A new documentary by British filmmaker Lisa Morgenthau looks at Israel from an LGBT perspective.
Israel is a complicated country – and that’s a bit of an understatement. Looking at it from the outside, it’s difficult not to see the divisions and intractable conflicts, the secular butting up against very conservative religion, and also that against that backdrop, Tel Aviv holds one of the biggest gay pride parades on the planet.
British filmmaker Lisa Morgenthau’s documentary, A Queer Country, looks at Israel from an LGBT perspective. Initially it feels like it’s going to be an advert for the Tel Aviv Tourist Board, much like Michael Lucas’ Undressing Israel a couple of years ago. However, thankfully it then starts engaging with some of the more interesting and thought-provoking issues queer people in Israel face. For example, the film contrasts the largely secular and open Tel Aviv with the more buttoned down Jerusalem, where gay issues are far more political and difference less tolerated.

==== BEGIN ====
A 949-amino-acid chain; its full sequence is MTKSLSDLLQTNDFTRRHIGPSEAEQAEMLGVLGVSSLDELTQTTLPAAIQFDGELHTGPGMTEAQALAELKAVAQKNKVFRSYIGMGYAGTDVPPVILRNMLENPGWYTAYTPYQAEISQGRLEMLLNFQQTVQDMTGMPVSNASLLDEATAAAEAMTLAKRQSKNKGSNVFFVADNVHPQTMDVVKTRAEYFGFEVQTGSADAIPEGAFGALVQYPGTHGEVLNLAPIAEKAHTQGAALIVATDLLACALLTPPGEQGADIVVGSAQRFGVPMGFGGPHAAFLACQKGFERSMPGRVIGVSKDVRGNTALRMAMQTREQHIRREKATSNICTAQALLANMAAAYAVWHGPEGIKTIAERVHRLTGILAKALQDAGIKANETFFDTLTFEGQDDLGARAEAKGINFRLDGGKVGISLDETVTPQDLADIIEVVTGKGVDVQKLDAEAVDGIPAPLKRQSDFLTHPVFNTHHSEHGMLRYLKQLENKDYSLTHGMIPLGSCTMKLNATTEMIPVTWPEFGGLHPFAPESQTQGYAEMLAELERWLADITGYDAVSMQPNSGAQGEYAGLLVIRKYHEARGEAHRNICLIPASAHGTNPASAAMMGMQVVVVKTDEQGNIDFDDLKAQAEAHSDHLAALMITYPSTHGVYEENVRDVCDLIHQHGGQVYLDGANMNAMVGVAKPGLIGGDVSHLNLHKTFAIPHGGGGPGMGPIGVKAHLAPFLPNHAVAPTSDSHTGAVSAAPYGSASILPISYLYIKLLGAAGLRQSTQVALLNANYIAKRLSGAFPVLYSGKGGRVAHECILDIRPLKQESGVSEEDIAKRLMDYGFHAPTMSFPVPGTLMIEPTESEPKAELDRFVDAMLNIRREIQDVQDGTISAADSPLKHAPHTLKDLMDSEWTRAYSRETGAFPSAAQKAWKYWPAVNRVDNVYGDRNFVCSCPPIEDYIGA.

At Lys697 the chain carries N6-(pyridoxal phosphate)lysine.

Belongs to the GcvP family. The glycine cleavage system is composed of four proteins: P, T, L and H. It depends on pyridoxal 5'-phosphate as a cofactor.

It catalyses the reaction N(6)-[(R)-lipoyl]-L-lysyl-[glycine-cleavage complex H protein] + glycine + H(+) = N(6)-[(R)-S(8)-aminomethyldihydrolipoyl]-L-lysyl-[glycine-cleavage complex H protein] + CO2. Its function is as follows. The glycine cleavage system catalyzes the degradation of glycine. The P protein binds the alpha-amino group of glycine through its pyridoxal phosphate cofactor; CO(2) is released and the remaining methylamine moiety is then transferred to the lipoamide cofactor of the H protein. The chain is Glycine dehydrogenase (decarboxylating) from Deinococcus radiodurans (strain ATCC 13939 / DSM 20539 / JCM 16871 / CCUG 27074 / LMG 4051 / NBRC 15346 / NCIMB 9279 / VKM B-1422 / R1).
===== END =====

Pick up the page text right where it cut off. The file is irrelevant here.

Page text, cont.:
It also looks at those who’ve faced difficulties due to the fact Ultra-Orthodox Jewish communities rarely accept LGBT people, and who have therefore had to find new ways to honour their beliefs outside the tight-knit world they were once part of. The film also addresses the accusations of pinkwashing that have been levelled against Israel – specifically allegations that the Foreign Ministry has promoted the country’s acceptance of LGBT people to try and deflect criticism from allegations of human rights abuses against Palestinians.
With these and various other issues, the film does a pretty good job of avoiding pushing an agenda, while giving voice to a variety of people who show that things are often far more complicated than they first appear. For example, with pinkwashing, is it a cynical attempt to gloss over the fact not all minorities enjoy the benefits LGBT people do, or is it a legitimate way of promoting a nation that often finds it difficult to get positive stories on the international stage?